- Plan a clothing swap with friends to exchange styles you don't wear anymore.
- Thrift, thrift, thrift!
- Check with your insurance provider to see if they offer rebates you can use toward a gym membership.
- Earn money every time you go to the gym (and make healthy eating choices) by using Pact, one of my new favorite apps. Pledge to work out a certain number of times a week or eat a certain number of fruits and vegetables -- if you miss one of your commitments, you have to pay a fee of $5. That money then goes to people who complete their pacts every week. I've been using it for about three weeks, and made around $6. It's not a huge amount, but you can earn more by pledging to do more, and really it's the threat of having to pay out that keeps me in the gym three times a week (and my body's grateful).
- Do yoga at home along with free videos from websites like DoYogaWithMe.com.
- Go for runs (or bike rides) around your town. Bring your dog, he'll thank you!
- Handmade gifts can be the very best kind. Challenge yourself to a Christmas -- or a whole year -- of giving just handmade presents.
- Wait for a good fabric sale, find a free pattern online, and give sewing your own clothes a try.
- The options for making your own household products (like laundry detergent) are endless. Find ideas and instructions on Pinterest.
- Ditto for beauty products. Last weekend I made my own makeup remover (that actually works)! Bonus: These often have fewer unpronounceable chemicals as ingredients and are better for the environment.
- Try tackling simple home repairs yourself, too. Home Depot stores offer free weekend classes like Lighting & Electrical Updates and How to Install Hardwood & Laminate Flooring.
- Visit blogs like Ana White's for free plans you can use to build your own furniture.
- Plan a craft swap with friends to exchange craft supplies you no longer use.
- Turn off the AC in the summer (don't worry, there are alternatives) and eschew turning up the heat for lots of layers -- and cuddling -- in the winter!
- Unplug small appliances, like toasters, microwaves, and coffee makers when you're not using them. I do this whenever I spot something plugged in around the house. It drives Kristie nuts, but saves almost $30 a month in electricity.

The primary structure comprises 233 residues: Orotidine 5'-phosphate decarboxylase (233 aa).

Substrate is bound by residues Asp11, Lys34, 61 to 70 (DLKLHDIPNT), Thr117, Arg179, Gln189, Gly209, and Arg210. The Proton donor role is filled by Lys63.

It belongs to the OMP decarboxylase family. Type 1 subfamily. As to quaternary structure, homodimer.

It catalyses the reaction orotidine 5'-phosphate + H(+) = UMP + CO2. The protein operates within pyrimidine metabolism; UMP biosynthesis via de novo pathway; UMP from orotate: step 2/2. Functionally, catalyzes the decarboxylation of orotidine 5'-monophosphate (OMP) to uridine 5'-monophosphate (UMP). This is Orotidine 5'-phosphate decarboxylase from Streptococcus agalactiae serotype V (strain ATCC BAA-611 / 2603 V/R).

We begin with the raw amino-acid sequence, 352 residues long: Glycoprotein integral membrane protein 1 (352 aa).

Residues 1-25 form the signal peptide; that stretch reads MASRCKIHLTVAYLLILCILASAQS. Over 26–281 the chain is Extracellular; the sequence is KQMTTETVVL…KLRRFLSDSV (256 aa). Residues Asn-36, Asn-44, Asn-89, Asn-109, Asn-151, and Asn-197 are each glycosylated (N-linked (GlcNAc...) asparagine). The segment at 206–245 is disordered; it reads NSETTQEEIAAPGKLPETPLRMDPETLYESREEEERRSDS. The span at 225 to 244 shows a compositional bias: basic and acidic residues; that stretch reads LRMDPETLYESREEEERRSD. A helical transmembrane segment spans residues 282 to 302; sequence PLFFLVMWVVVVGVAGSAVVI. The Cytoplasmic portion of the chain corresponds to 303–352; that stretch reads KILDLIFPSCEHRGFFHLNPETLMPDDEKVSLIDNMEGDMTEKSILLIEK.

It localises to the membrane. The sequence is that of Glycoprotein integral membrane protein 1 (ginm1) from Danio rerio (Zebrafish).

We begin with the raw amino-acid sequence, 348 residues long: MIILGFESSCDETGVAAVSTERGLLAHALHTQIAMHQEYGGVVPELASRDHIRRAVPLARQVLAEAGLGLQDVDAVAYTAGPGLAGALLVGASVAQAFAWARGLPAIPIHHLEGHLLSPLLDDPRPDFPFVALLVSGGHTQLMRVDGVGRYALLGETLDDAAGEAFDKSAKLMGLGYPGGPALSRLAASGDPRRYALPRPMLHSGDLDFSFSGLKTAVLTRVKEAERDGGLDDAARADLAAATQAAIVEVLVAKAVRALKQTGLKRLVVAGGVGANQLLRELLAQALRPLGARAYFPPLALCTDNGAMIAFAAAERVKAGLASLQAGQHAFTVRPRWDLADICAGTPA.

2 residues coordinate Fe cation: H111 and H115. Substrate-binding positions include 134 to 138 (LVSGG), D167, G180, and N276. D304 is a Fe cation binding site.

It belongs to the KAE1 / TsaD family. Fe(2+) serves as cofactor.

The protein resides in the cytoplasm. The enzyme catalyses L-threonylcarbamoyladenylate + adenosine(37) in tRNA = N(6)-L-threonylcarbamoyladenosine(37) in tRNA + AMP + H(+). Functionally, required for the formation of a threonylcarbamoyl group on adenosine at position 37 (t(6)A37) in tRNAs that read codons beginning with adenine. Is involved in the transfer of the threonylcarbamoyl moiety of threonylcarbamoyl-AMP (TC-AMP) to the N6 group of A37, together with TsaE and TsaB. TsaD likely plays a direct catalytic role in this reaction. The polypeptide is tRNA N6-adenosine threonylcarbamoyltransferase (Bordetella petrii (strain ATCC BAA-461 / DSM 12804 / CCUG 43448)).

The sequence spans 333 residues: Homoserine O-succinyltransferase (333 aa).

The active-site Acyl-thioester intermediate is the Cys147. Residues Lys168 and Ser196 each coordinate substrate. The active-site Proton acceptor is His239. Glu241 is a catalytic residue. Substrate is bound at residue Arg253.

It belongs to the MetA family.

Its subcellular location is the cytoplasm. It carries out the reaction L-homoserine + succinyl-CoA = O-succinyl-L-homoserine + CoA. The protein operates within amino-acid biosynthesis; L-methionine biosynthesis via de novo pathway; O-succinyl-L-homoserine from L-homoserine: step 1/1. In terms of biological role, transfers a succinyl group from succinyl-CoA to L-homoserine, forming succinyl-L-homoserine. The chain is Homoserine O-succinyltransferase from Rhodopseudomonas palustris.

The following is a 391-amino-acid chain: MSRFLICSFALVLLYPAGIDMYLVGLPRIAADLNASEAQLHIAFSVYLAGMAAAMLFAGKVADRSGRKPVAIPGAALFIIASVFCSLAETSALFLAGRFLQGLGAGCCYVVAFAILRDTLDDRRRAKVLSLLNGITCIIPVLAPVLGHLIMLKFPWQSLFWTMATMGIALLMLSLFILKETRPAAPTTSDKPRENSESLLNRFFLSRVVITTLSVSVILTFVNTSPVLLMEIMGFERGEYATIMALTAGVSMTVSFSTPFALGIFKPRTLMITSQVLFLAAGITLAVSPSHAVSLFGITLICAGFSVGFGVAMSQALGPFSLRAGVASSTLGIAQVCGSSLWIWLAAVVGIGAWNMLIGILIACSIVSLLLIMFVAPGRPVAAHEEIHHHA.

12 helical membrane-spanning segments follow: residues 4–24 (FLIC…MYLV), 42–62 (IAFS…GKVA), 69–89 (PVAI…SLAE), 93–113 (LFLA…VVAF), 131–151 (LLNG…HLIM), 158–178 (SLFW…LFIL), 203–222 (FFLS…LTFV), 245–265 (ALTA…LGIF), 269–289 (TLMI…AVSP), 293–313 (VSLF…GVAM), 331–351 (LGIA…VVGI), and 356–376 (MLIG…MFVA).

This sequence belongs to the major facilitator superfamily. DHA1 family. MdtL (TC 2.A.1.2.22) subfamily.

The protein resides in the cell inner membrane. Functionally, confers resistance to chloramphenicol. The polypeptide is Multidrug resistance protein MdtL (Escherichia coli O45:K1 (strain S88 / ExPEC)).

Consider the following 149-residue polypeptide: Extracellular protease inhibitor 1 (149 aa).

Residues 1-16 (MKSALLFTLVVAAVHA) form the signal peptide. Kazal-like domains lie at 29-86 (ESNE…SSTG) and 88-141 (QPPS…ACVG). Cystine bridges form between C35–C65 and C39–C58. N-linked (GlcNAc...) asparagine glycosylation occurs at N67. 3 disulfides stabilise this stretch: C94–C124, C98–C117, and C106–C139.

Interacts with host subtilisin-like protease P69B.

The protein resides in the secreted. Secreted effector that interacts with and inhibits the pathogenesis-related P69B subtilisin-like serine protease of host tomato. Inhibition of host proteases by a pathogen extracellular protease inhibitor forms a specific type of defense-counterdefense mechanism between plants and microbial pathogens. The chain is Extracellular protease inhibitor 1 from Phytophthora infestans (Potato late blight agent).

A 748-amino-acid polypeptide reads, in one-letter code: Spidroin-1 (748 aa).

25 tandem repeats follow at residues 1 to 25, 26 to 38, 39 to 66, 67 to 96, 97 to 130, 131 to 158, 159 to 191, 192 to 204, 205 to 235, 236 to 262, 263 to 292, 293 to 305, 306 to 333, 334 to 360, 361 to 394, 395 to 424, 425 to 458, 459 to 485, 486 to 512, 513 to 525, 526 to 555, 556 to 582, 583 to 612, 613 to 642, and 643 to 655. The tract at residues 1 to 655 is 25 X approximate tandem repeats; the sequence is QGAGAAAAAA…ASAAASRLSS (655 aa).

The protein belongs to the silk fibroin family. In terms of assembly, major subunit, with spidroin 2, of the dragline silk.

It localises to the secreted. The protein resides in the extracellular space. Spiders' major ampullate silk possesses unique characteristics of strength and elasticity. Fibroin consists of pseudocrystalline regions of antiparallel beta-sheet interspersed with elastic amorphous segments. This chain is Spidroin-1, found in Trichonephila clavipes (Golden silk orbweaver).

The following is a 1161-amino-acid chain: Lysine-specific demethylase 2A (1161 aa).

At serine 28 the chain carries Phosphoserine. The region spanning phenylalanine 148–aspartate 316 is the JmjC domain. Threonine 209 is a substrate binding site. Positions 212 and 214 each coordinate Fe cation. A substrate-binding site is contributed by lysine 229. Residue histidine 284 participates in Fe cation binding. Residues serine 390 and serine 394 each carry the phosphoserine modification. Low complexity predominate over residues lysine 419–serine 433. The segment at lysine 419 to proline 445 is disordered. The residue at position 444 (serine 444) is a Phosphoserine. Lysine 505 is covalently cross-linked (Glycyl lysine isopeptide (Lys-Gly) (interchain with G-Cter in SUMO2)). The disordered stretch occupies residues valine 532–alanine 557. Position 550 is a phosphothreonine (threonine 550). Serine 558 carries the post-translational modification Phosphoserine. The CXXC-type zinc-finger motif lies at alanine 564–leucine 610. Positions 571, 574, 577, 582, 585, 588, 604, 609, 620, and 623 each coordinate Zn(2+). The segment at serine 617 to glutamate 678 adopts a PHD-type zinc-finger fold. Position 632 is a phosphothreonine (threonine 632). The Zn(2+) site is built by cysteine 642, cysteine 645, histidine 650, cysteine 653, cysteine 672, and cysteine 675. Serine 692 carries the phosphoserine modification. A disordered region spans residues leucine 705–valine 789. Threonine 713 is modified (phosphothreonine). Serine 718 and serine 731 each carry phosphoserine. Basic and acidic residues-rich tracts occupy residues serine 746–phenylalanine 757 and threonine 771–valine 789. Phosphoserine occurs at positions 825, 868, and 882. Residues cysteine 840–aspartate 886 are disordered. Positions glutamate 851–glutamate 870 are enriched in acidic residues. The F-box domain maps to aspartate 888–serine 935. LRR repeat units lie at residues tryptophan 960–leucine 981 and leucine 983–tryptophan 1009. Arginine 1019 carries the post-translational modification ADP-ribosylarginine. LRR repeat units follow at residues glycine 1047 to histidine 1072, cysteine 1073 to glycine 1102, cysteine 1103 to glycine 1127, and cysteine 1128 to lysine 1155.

- Host a potluck dinner for your friends, asking everyone to bring one dish (or booze). Have a few musically-inclined friends bring their instruments, and you have a recipe for the perfect casual dinner party.
- Your local library can be a tremendous resource. Visit their website to learn about their upcoming events. Ours often screens free movies! And here's a big benefit: They also lend free passes to local museums to library members. (Oh yeah, and rent books and movies there too instead of buying! Duh.)
- Many museums and zoos also offer free or discount days (especially during the summer). Check their websites to see when they're coming up. Some major museums (like the Metropolitan Museum of Art in New York City) are donation-based year-round, making it easy to get some culture on the cheap.
- Pack a little picnic and go on a hike! Great views and fresh air are free.
- Cut the cord. Kristie and I are getting (emotionally) ready to cancel cable. We have Netflix and Hulu subscriptions that we use a lot more than regular channels, and we're planning to purchase a Roku to ease the transition a little. The TV is often on only to provide some sort of background noise. We'll be better off without it.
- Have a game night with your friends every once in awhile instead of going out. Stock up on affordable alcohol and whip out Cards Against Humanity.